Islam without Extremes: A Muslim Case for Liberty



Mustafa Akyol

W. W. Norton & Company

New York · London

Copyright © 2011 by Mustafa Akyol


All rights reserved

Printed in the United States of America

First Edition


Epigraphs for part I and chapter 5 reprinted with permission of Cambridge University Press from
The Cambridge History of Islam
, vol. 2B. Copyright © 1970 by Cambridge University Press. Epigraph for chapter 1 reprinted with permission of the Acton Institute, from
Toward a Free and Virtuous Society
by Robert A. Sirico. Copyright © 1997 by the Acton Institute. Epigraph for chapter 2 reprinted with permission of Oxford University Press, from
What Went Wrong? Western Impact and Middle Eastern Response
by Bernard Lewis. Copyright © 1992 by Bernard Lewis. Epigraphs for chapters 3 and 8 reprinted with permission of the University of Chicago Press, from
Islamic Liberalism: A Critique of Development Ideologies
by Leonard Binder. Copyright © 1988 by the University of Chicago Press. All rights reserved. Epigraph for chapter 7 reprinted with permission of Benjamin R. Barber, from a paper presented at the Istanbul Seminars, organized by
Reset Dialogues on Civilization
. Copyright © 2008 by Benjamin R. Barber. Epigraph for part III reprinted with permission of Michael Novak, from
The Universal Hunger for Liberty: Why the Clash of Civilizations Is Not Inevitable
by Michael Novak. Copyright © 1994 by Michael Novak. Epigraph for chapter 9 reprinted with permission of Vincent Cornell, from his paper entitled “Islam: Theological Hostility and the Problem of Difference.” Copyright © 1993 by Vincent Cornell.


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Library of Congress Cataloging-in-Publication Data


Akyol, Mustafa, 1972–

Islam without extremes : a Muslim case for liberty / Mustafa Akyol. — 1st ed.

p. cm.

Includes bibliographical references and index.

ISBN 978-0-393-07086-6 (hardcover)

1. Islam and state. 2. Secularism—Islamic countries. 3. Liberty—Relgious aspects—Islam. 4. Liberalism—Islamic countries. I. Title.

BP173.6.A4297 2011




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To my beloved parents, Tülin and Taha Akyol,
to whom I owe more than I could ever say

Being created free by God, man is naturally obliged to benefit from this divine gift.
[Thus] state authority should be realized in the way which will least limit the freedom of the individual. . . .
The right of the sultan in our country is to govern on the basis of the will of the people and the principles of freedom.
His title is “one charged with kingship” [after all], not “owner of kingship.”
—Ottoman Muslim intellectual Namık Kemal,in his journal
(Liberty), July 20, 1868


Part I: The Beginnings


1: A Light unto Tribes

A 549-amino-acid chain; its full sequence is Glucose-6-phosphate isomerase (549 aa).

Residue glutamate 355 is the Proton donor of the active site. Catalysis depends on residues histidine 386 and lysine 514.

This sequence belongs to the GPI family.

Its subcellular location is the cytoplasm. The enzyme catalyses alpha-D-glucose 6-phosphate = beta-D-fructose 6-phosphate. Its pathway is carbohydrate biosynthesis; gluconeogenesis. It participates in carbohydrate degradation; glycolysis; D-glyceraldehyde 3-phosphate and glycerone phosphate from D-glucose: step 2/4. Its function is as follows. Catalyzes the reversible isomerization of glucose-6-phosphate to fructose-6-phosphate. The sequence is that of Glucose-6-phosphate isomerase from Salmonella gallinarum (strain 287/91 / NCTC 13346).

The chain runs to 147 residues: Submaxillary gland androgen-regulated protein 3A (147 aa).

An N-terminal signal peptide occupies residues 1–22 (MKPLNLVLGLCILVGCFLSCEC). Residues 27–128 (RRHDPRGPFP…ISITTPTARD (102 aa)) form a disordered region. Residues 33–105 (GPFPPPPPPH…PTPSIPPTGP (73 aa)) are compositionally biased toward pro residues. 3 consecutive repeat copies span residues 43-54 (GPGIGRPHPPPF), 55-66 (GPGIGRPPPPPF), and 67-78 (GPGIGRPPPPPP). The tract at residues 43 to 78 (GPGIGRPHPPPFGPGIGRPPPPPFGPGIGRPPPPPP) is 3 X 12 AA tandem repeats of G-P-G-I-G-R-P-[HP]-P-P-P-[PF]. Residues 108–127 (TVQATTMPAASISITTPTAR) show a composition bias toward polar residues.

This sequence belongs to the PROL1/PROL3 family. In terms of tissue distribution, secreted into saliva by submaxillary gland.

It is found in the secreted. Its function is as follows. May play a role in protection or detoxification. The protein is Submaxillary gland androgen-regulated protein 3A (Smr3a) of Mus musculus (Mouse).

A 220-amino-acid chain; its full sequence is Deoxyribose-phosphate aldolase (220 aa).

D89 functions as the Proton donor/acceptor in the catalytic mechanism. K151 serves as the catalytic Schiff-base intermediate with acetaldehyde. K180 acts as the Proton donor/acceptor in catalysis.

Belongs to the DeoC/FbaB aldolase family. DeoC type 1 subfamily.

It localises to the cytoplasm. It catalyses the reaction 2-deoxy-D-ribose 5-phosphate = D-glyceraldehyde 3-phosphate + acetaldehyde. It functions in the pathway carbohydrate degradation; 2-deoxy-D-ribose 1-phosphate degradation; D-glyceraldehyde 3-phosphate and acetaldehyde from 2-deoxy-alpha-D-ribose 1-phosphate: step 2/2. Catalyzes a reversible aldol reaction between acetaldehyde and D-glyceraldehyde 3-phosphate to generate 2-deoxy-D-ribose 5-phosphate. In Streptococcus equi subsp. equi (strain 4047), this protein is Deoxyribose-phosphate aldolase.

2: The Enlightenment of the Orient
3: The Medieval War of Ideas (I)
4: The Medieval War of Ideas (II)
5: The Desert Beneath the Iceberg
Part II: The Modern Era


6: The Ottoman Revival
7: Romans, Herodians, and Zealots
8: The Turkish March to Islamic Liberalism
Part III: Signposts on the Liberal Road


9: Freedom from the State
10: Freedom to Sin
11: Freedom from Islam



. Islamic dynasty that held the seat of the caliphate from 750 to 1258; its capital was Baghdad.

Abode of Islam
dar al-Islam
. Lands ruled by Muslims according to the Shariah (Islamic law).

Abode of Treaty
dar al-ahd
dar al-sulh
. Lands ruled by non-Muslims who negotiated treaties with a Muslim state.

Abode of Trial
dar al-ibtila
. A term used by medieval Muslim scholars to define the world as a testing ground for humans to use their free will.

Abode of War
dar al-harb
. Lands ruled by non-Muslims that are considered enemy territory.

. The Arabic word for God, used by Muslims and Arabic-speaking Christians.

. The tenth-century founder of a school of theology open to reason and free will; an alternative to Asharism.

. A rigid Berber Muslim dynasty that conquered much of northern Africa and southern Spain in the twelfth century. 

. The westernmost point of Asia, also known as Asia Minor. It also has been used to refer to less privileged parts of Turkey vis-à-vis major cities such as Istanbul.

Anatolian Tigers
. Successful Anatolia-based companies that have emerged since the 1980s; similar to such other terms as the Celtic Tiger, Asian Tigers.

. School of theology, created by al-Ashari, that is skeptical of reason and free will.

. “Token of God,” the highest rank among Shiite clerics.

Banu Qurayza
. An ancient Jewish tribe that lived in northern Arabia until its conflict with the Prophet Muhammad.

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